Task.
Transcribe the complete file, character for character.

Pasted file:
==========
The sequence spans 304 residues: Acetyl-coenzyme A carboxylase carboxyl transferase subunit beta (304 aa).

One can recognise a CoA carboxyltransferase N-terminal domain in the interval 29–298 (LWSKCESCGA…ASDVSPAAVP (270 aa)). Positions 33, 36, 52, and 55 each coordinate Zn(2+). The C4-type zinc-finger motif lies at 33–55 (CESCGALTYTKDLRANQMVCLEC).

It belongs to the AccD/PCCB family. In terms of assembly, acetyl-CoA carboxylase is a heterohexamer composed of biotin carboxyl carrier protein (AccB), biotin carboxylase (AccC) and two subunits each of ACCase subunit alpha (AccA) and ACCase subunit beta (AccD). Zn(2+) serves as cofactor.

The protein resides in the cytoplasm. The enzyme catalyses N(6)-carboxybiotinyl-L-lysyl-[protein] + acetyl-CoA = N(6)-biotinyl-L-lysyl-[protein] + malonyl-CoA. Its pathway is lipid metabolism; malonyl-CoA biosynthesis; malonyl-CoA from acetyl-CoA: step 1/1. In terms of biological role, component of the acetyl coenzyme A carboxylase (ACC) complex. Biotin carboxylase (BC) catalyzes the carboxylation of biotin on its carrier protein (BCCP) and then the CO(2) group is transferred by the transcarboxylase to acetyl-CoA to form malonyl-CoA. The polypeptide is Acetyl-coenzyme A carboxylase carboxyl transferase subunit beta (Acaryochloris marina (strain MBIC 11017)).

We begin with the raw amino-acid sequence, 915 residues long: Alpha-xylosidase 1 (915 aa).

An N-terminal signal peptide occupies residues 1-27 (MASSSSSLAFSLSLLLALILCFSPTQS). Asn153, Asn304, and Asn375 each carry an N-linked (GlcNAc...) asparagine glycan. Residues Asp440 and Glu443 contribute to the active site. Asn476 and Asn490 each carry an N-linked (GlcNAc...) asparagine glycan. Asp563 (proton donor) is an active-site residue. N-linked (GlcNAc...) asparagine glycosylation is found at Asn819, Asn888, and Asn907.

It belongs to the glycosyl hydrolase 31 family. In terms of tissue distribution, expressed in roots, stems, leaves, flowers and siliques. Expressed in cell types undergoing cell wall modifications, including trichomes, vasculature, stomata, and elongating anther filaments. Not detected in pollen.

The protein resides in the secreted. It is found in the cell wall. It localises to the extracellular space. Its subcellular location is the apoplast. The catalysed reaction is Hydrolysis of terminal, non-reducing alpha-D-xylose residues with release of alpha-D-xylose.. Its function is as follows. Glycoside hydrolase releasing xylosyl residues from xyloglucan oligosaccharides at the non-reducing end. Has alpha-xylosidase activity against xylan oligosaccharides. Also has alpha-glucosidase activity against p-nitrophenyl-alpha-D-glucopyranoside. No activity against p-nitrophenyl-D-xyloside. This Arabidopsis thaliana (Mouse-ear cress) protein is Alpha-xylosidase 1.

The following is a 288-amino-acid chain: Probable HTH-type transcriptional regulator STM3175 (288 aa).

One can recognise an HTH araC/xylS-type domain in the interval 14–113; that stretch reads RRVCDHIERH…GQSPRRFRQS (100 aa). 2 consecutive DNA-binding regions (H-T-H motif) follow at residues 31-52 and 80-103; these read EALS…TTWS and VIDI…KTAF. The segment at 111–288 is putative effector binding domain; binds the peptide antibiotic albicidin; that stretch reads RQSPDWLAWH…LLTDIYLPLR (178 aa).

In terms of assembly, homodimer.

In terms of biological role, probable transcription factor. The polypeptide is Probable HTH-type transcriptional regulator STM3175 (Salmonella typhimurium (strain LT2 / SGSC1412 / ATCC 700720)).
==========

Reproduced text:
The sequence spans 304 residues: Acetyl-coenzyme A carboxylase carboxyl transferase subunit beta (304 aa).

One can recognise a CoA carboxyltransferase N-terminal domain in the interval 29–298 (LWSKCESCGA…ASDVSPAAVP (270 aa)). Positions 33, 36, 52, and 55 each coordinate Zn(2+). The C4-type zinc-finger motif lies at 33–55 (CESCGALTYTKDLRANQMVCLEC).

It belongs to the AccD/PCCB family. In terms of assembly, acetyl-CoA carboxylase is a heterohexamer composed of biotin carboxyl carrier protein (AccB), biotin carboxylase (AccC) and two subunits each of ACCase subunit alpha (AccA) and ACCase subunit beta (AccD). Zn(2+) serves as cofactor.

The protein resides in the cytoplasm. The enzyme catalyses N(6)-carboxybiotinyl-L-lysyl-[protein] + acetyl-CoA = N(6)-biotinyl-L-lysyl-[protein] + malonyl-CoA. Its pathway is lipid metabolism; malonyl-CoA biosynthesis; malonyl-CoA from acetyl-CoA: step 1/1. In terms of biological role, component of the acetyl coenzyme A carboxylase (ACC) complex. Biotin carboxylase (BC) catalyzes the carboxylation of biotin on its carrier protein (BCCP) and then the CO(2) group is transferred by the transcarboxylase to acetyl-CoA to form malonyl-CoA. The polypeptide is Acetyl-coenzyme A carboxylase carboxyl transferase subunit beta (Acaryochloris marina (strain MBIC 11017)).

We begin with the raw amino-acid sequence, 915 residues long: Alpha-xylosidase 1 (915 aa).

An N-terminal signal peptide occupies residues 1-27 (MASSSSSLAFSLSLLLALILCFSPTQS). Asn153, Asn304, and Asn375 each carry an N-linked (GlcNAc...) asparagine glycan. Residues Asp440 and Glu443 contribute to the active site. Asn476 and Asn490 each carry an N-linked (GlcNAc...) asparagine glycan. Asp563 (proton donor) is an active-site residue. N-linked (GlcNAc...) asparagine glycosylation is found at Asn819, Asn888, and Asn907.

It belongs to the glycosyl hydrolase 31 family. In terms of tissue distribution, expressed in roots, stems, leaves, flowers and siliques. Expressed in cell types undergoing cell wall modifications, including trichomes, vasculature, stomata, and elongating anther filaments. Not detected in pollen.

The protein resides in the secreted. It is found in the cell wall. It localises to the extracellular space. Its subcellular location is the apoplast. The catalysed reaction is Hydrolysis of terminal, non-reducing alpha-D-xylose residues with release of alpha-D-xylose.. Its function is as follows. Glycoside hydrolase releasing xylosyl residues from xyloglucan oligosaccharides at the non-reducing end. Has alpha-xylosidase activity against xylan oligosaccharides. Also has alpha-glucosidase activity against p-nitrophenyl-alpha-D-glucopyranoside. No activity against p-nitrophenyl-D-xyloside. This Arabidopsis thaliana (Mouse-ear cress) protein is Alpha-xylosidase 1.

The following is a 288-amino-acid chain: Probable HTH-type transcriptional regulator STM3175 (288 aa).

One can recognise an HTH araC/xylS-type domain in the interval 14–113; that stretch reads RRVCDHIERH…GQSPRRFRQS (100 aa). 2 consecutive DNA-binding regions (H-T-H motif) follow at residues 31-52 and 80-103; these read EALS…TTWS and VIDI…KTAF. The segment at 111–288 is putative effector binding domain; binds the peptide antibiotic albicidin; that stretch reads RQSPDWLAWH…LLTDIYLPLR (178 aa).

In terms of assembly, homodimer.

In terms of biological role, probable transcription factor. The polypeptide is Probable HTH-type transcriptional regulator STM3175 (Salmonella typhimurium (strain LT2 / SGSC1412 / ATCC 700720)).